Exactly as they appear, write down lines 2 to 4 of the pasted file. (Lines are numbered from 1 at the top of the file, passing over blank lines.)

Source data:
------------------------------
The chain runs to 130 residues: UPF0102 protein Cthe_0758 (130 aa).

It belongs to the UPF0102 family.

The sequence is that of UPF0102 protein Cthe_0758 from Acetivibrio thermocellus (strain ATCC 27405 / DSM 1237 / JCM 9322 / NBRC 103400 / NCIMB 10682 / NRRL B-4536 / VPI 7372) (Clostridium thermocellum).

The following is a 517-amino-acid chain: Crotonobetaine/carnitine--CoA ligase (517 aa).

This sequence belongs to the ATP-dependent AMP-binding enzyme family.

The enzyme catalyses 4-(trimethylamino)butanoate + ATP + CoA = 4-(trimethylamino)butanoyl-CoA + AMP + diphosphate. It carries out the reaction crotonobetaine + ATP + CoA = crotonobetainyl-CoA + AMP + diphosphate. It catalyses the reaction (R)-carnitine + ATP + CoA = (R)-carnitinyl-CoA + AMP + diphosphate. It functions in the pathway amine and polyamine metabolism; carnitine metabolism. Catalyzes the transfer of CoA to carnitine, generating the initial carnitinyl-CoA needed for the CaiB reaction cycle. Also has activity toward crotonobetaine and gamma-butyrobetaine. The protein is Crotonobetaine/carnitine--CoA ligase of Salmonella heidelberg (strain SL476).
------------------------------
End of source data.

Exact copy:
It belongs to the UPF0102 family.

The sequence is that of UPF0102 protein Cthe_0758 from Acetivibrio thermocellus (strain ATCC 27405 / DSM 1237 / JCM 9322 / NBRC 103400 / NCIMB 10682 / NRRL B-4536 / VPI 7372) (Clostridium thermocellum).

The following is a 517-amino-acid chain: Crotonobetaine/carnitine--CoA ligase (517 aa).